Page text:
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Encyclopedia > Thyme
Thyme
Broad leaved Thyme Thymus pulegioides
Broad leaved Thyme Thymus pulegioides
Scientific classification
Kingdom: Plantae
Division: Magnoliophyta
Class: Magnoliopsida
Order: Lamiales
Family: Lamiaceae
Genus: Thymus
L.
Species

About 350 species, including:
Thymus adamovicii
Thymus altaicus
Thymus amurensis
Thymus bracteosus
Thymus broussonetii
Thymus caespititius
Thymus camphoratus
Thymus capitatus
Thymus capitellatus
Thymus camphoratus
Thymus carnosus
Thymus cephalotus
Thymus cherlerioides
Thymus ciliatus
Thymus cilicicus
Thymus cimicinus
Thymus comosus
Thymus comptus
Thymus curtus
Thymus disjunctus
Thymus doerfleri
Thymus glabrescens
Thymus herba-barona
Thymus hirsutus
Thymus hyemalis
Thymus inaequalis
Thymus integer
Thymus lanuginosus
Thymus leucotrichus
Thymus longicaulis
Thymus longiflorus
Thymus mandschuricus
Thymus marschallianus
Thymus mastichina
Thymus membranaceus
Thymus mongolicus
Thymus montanus
Thymus moroderi
Thymus nervulosus
Thymus nummularis
Thymus odoratissimus
Thymus pallasianus
Thymus pannonicus
Thymus praecox
Thymus proximus
Thymus pseudolanuginosus
Thymus pulegioides
Thymus quinquecostatus
Thymus richardii
Thymus serpyllum
Thymus striatus
Thymus thracicus
Thymus villosus
Thymus vulgaris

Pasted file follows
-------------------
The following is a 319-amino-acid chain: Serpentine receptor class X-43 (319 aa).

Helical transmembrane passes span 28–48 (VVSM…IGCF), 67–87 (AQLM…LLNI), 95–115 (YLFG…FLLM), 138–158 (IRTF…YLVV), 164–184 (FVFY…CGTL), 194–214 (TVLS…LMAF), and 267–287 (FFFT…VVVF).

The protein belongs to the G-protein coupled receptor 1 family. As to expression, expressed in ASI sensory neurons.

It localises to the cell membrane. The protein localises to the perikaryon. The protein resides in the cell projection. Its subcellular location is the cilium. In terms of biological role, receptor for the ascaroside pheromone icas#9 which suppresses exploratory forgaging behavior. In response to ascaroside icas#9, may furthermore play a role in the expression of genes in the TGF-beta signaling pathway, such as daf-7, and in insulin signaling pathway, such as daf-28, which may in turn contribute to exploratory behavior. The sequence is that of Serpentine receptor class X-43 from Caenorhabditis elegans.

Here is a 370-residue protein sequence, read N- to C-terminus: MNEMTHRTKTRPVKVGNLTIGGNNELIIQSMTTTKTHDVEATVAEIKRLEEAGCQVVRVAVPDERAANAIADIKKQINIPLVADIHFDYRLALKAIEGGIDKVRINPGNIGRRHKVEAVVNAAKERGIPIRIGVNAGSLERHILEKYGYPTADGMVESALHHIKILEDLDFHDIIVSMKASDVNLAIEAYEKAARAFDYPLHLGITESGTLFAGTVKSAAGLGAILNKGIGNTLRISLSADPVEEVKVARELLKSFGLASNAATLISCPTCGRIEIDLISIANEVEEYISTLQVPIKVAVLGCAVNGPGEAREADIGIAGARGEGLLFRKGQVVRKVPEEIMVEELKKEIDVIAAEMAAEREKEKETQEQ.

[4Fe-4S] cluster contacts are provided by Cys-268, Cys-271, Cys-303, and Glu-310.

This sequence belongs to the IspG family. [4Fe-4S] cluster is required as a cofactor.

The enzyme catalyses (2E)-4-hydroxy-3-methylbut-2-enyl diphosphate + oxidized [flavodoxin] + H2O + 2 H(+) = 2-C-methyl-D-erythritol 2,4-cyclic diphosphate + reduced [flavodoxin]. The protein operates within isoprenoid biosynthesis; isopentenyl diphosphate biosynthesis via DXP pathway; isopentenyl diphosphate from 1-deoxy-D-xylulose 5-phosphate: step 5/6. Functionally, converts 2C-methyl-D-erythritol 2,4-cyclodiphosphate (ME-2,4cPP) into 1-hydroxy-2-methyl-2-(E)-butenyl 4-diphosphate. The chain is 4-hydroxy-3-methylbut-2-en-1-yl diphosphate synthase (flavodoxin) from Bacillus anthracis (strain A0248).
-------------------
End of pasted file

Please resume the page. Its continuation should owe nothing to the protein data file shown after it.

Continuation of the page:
Thymus zygis Common Thyme - photo User:MPF File history Legend: (cur) = this is the current file, (del) = delete this old version, (rev) = revert to this old version. ... For other uses, see Scientific classification (disambiguation). ... For other uses, see Plant (disambiguation). ... Classes Magnoliopsida - Dicots Liliopsida - Monocots The flowering plants or angiosperms are the most widespread group of land plants. ... Orders See text. ... Families See text The Order Lamiales is a taxon in the asterid group of dicotyledonous flowering plants. ... Genera Many, see text Ref: Delta 2002-07-22 Lamiaceae, or the Mint family, is a family of plants in about 180 genera and some 3,500 species. ... Carl Linnaeus, Latinized as Carolus Linnaeus, also known after his ennoblement as  , (May 13, 1707[1] – January 10, 1778), was a Swedish botanist, physician and zoologist[2] who laid the foundations for the modern scheme of nomenclature. ... Binomial name Loisel. ... Binomial name Thymus praecox Opiz Thymus praecox is a species of thyme. ... Binomial name L. Wild Thyme or Creeping Thyme (Thymus serpyllum) is a species of thyme native to most of Europe and North Africa. ... Species About 350 species, including: Thymus adamovicii Thymus altaicus Thymus amurensis Thymus bracteosus Thymus broussonetii Thymus caespititius Thymus camphoratus Thymus capitatus Thymus capitellatus Thymus camphoratus Thymus carnosus Thymus cephalotus Thymus cherlerioides Thymus ciliatus Thymus cilicicus Thymus cimicinus Thymus comosus Thymus comptus Thymus curtus Thymus disjunctus Thymus doerfleri Thymus glabrescens Thymus...